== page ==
tinman spent a few years mucking around industry before going back to school for a Masters. Currently not enjoying the weather in North England..
He wrote Perl that looked suspiciously like C code in 1998, while working as an intern, and has been trying to cure that bad habit ever since.
I was trying to wrap my head around a small Tk UI I was whipping up for a project. This is a RPC app, but I was just doing the UI part inbetween writing a few documents.
On my Windows machines, I have ActivePerl 5.8.2 and 5.8.6 respectively. I tried the following:
print "You pressed $distroNames[$down->] \n";
and it passed. No warnings, no errors. I was running with -w and use strict as usual.
The server-daemon was being written by someone else. He was working on Debian Sarge; with a packaged Perl 5.8.4. On that machine, the code above fails. Can't use a string literal..
Enclosing the inner arrayref dereference in single quotes fixes it in Debian. Either way, my ActivePerl installs didn't care. What gives?
Also, an aside but I can't believe I hadn't discovered Frontier::RPC before I was shown its' many wonders in that application. Now I'm left wondering how many times I reinvented that particular wheel instead of just checking CPAN.
It's probably old news by now.. but Greasemonkey has serious, potentially fatal security flaws. The dev blog entry is here.
Having said that though, it's still possible (although not recommended, certainly) to use the old Greasemonkey safely. If a script isn't injected into a page, it can't be exploited. So, making sure scripts only execute on explicitly added pages (instead of using wildcarded includes) is one option.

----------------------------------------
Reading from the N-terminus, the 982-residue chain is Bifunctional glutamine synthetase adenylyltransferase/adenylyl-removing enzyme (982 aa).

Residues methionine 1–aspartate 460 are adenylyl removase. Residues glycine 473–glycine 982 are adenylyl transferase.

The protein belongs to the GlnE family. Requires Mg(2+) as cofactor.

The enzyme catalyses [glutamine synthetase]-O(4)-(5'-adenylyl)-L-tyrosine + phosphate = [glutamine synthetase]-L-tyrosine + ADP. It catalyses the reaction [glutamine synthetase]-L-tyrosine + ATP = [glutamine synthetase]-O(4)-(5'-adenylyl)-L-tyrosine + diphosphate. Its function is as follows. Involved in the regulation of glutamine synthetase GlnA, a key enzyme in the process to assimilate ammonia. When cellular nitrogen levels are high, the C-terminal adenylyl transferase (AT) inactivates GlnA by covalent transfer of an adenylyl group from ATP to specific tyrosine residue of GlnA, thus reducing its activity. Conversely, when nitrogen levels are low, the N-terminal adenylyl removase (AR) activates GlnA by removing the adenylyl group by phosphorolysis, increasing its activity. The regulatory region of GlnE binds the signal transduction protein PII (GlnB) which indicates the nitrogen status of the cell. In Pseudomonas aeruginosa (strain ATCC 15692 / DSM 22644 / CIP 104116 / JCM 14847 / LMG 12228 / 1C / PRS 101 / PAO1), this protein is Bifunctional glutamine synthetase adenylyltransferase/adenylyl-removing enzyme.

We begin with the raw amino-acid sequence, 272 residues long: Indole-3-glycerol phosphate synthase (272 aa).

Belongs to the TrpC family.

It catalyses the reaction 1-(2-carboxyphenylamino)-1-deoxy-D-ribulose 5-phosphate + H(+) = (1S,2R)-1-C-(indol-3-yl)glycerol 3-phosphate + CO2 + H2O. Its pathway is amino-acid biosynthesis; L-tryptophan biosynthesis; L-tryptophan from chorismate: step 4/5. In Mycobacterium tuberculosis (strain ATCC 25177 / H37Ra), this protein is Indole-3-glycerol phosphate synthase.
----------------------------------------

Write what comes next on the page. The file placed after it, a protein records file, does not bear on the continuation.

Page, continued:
Another, more obvious option is to install the update. And live without the fancy gm_ namespaced functions for a while.
Unless the specific sites that I use Greasemonkey for are compromised, I think I'm fairly safe. Famous last words? Maybe
I've discovered a few things (quirks, if you will) about Ubuntu and laptops. I've just taken the plunge and added the Debian unstable repositories. So now my distro is a weird hybrid of Ubuntu and Debian/SID.
The newer ACPI tools and acpid fix some of the problems with monitoring, but on the whole, acpi is pretty much a dead beastie. For a laptop, that's not particularly good news, since I don't get any battery alerts and have to count the hours/minutes since I booted (or have the laptop suddenly shut down with no warning).
For some inexplicable reason, wireless refuses to work in Linux. Well, no. Let me qualify that. Wireless works, just that put in a WEP key of any size and it won't work. I've tried most of the standard fiddling with iwconfig and cousins, even edited the network interfaces, but nope. Encrypted wlan is a no-no.
Hmm. What else. The new XFCE 4.2 is tasty. But it won't run properly on the standard Ubuntu. Cardbus services seem to be a on again off again proposition. if I auto eth0, it takes nearly a minute to figure out a DHCP address, so I've resorted to leaving it off and explicitly turning on networking when I need it. Not very convenient, but considering how many times I boot to and fro, it's a timesaver. Upgrading to kernel 2.6.10 borked my soundcard and I haven't figured out why yet.
Remind me why I'm going through all this instead of running a perfectly reasonable Windows XP ? Because even with all of the hassle, I'm still
Been running it for about a week or two now. It's nice and neat. I dislike most of it's default options, but that's just me and I used Synaptic to pull in the ones I wanted. Hardware support on the laptop was dodgy, at best, but that's hardly a Ubuntu specific problem. It's more like a Linux wide issue with ACPI, "smart" batteries and the like.